tingdon county, bounded by Juniata river on the north
east, by Aughwick Creek .on the not th-west, by lands of
J. M. bell on the south-west, and by lands of O. Etneir
and Dell's heirs on the south-east, con taiuiag about ttt o
hundred and fifty-four acres and allowance, more or less,
about one hundred acres of which are cleared and under
cultivation. having thereon erected a TWO STORY STONE
DWELLING HOUSE, • bank barn, stone spring house,
tenant house, &c. Also on said, premises is an Iron 01..)
Bank. Apple Orchard, &c., &c., being the teal estate of
- TERMS OF SALE :—One-third of the put chase.mney to
be paid . oll confirmation of sale, and the residue in tu.o
Z , qual annual payments with interest, tube becured by the
bonds and mortgage of the purchaser.
Due attendance given on the day of sale by
11E1N Rl' BREWSTER.
Administrator of Dawson. ..nnawley,
Dec. 1, 18;.,5.
QIIERIFF'S SALES.—By virtue of
IJ Sundry Tpstatum lvrits of Vend. Exp. issued out of
the Court of Bedford county, to me directed. 1 will expose
to Public t:.!ale at the Court Hon:2e, in the bow ogli of Hun
tingdon, on Wednottday the 29th day el December,lBsB, at
2 o'clock, P. M., the following detcrihed properly, to wit :
All the right, title arid interest of the de
fendant, of, in, to and out of one tract of land situated in
Tod township, Huntingdon county, containing 500 acres
more or less, and surveyed on two warrants to Richard
Clark, the, one dated 'Sept. 3d. 1791 and the oilier Sept. IS,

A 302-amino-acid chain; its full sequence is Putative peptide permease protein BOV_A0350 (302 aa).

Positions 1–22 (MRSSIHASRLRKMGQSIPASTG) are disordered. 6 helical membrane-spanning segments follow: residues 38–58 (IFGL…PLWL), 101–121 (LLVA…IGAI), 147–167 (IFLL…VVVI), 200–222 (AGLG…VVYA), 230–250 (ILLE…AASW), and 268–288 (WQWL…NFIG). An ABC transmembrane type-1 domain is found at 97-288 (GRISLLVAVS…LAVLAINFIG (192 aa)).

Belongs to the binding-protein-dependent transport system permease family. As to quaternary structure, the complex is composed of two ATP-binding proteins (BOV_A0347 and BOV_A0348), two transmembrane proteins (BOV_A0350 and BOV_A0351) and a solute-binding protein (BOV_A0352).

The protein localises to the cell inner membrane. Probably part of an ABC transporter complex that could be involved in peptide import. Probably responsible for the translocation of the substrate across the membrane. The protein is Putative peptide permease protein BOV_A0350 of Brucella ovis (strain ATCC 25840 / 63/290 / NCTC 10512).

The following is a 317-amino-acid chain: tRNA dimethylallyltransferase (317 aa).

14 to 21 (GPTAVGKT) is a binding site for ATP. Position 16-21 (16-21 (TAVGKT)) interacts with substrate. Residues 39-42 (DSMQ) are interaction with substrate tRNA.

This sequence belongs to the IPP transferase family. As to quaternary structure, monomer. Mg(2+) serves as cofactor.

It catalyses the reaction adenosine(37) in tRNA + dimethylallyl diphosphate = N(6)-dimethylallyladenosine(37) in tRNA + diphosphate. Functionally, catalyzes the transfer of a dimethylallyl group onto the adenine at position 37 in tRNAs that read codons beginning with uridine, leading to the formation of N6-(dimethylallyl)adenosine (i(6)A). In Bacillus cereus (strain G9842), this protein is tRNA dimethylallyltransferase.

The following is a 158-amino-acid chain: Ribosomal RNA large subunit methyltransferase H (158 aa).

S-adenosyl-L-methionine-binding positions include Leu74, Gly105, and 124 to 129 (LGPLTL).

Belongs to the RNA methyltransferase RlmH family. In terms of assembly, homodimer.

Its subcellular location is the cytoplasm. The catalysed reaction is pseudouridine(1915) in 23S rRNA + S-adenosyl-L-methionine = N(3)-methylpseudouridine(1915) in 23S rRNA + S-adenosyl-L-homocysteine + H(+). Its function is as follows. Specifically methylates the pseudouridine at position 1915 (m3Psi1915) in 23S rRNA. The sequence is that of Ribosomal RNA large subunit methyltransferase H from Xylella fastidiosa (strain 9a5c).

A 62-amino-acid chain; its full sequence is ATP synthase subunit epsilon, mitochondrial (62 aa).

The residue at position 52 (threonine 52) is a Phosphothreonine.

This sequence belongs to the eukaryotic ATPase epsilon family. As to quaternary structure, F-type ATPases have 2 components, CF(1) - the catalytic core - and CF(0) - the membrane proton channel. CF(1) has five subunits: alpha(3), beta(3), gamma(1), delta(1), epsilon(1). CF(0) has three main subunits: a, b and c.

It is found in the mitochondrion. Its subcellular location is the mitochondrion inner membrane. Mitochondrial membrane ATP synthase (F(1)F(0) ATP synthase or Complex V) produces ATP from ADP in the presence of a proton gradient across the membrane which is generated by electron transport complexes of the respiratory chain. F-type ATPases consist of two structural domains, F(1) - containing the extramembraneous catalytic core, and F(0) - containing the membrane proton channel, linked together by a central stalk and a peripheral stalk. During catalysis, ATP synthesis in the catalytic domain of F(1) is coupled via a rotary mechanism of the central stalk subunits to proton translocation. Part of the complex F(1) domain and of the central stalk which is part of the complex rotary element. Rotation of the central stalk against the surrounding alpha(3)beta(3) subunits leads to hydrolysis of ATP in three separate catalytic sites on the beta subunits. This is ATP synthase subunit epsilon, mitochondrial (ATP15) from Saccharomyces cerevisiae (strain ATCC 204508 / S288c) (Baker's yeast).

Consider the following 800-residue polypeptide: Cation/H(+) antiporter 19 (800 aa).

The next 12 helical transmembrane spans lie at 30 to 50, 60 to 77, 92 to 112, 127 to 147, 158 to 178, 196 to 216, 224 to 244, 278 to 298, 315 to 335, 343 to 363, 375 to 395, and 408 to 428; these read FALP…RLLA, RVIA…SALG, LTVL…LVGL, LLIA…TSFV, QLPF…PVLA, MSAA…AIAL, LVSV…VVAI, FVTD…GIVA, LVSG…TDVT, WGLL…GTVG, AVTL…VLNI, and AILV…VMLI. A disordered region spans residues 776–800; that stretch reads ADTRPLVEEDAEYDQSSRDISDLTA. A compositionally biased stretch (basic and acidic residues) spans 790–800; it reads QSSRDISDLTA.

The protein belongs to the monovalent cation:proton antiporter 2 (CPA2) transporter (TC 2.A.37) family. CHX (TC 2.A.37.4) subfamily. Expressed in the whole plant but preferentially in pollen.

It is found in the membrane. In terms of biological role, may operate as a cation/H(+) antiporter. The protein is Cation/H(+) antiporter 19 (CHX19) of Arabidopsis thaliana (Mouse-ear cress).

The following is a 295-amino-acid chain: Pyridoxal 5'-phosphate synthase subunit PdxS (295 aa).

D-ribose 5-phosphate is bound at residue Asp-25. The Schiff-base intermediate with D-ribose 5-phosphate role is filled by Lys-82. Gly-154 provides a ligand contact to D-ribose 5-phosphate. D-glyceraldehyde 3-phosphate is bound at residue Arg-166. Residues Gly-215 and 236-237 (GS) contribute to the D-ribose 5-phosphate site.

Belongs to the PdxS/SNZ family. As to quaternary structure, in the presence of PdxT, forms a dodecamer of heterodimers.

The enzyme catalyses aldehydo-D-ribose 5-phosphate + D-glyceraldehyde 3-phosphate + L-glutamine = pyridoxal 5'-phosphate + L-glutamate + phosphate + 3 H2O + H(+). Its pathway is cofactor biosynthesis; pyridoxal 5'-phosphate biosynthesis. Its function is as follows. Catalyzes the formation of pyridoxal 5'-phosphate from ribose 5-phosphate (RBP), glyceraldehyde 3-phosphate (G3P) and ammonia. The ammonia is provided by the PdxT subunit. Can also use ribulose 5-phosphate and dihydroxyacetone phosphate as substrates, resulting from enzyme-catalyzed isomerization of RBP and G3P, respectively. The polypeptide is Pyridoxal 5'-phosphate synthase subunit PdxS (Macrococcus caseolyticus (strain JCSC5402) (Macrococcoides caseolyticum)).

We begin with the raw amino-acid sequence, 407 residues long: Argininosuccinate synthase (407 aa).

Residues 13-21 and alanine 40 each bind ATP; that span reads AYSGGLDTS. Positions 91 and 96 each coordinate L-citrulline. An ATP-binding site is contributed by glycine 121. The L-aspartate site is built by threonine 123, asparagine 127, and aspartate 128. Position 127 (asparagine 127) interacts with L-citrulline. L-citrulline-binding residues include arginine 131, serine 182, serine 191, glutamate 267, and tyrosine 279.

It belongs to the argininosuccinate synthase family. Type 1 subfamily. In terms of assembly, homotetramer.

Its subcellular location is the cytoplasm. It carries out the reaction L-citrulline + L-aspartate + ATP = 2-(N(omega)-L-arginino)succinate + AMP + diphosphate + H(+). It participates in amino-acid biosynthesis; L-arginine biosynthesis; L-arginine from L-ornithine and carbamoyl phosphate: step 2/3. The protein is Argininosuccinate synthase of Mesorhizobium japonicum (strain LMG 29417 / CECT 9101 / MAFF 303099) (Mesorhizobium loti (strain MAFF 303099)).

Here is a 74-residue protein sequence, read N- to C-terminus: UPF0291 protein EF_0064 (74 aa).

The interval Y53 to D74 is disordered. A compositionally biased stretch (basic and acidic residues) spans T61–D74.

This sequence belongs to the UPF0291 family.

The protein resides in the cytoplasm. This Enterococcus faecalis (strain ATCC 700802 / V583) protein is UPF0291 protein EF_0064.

1794 and adjoining lands of -Espy L. Anderson, Win.
Houck's heirs and otters seized and taken in execution as
the property of john Dougherty. Al‘o, all the, right, title
and interest of defendant, in, to and out of euc tract of
land known as Taylor's coal hank tract. containing lii
hundred and seventeen acres (317) more to •.11,S with about
50 acres cleared, a dwelling home, barn and other build
ings thereon erected, situated on Rocky Ridge in Tod
township Huntingdon county, adjoining lands of John
Savag,s' heirs, Peter Cur - bean, Tavlw, lsiont Ta:t Im.
and others, seized and taken in execution as the tin pa rty
of John Dougherty.
About five acres of real estate situate in
Shirley township. Huntingdon coon ty. adjoining the UNAVII
of Mt. Union on the north and separated from said town
by Minket street and adjoining land of John ThOllll.SOll 011
the east, Andrew Pollock's heirs on the south, hind of
John 1/011g,10:113" on the- west, and separated from said John
Dougherty by a straight line produced or to be prodnes
by the extension of the western side of Washington street
(one of the streets of said town of Mt. all of said
real estate being cleared and under fence. Seized and
taken in execution as the property of John Donghert3.
Also, the following lots in the town of Mt. Union, Shirley
township, Huntingdon county, to wit: Lots designated
and knOlN n in the general plan of said town as recorded in
the Recorder's Office in Huntingdon and in said plan
clear ibed as numbers 31, 34. 37, 40, 43, 40., 4t l , 5,2,55,
33, 38. 41, -14.47, 50, 53, 56. 36, 30, 42, 45. 48, 51. 54, 57, 70,
71, 72. 73, 110, 141, 140, 143 and 144. Seized and taken in
(!“-Clelloll as the property of JOII3I Dollgilcrty. Also. as
the property of both defendants, the following lots ill the•
town of Mt. Union. Shirley township. Huntingdon county,
Pa., to wit: Lots designated in the recorded plan of said
town as numbers 58, Str. CO. 61 and 69. Seized and taken
in execution as the property of James .1. NeLlininy and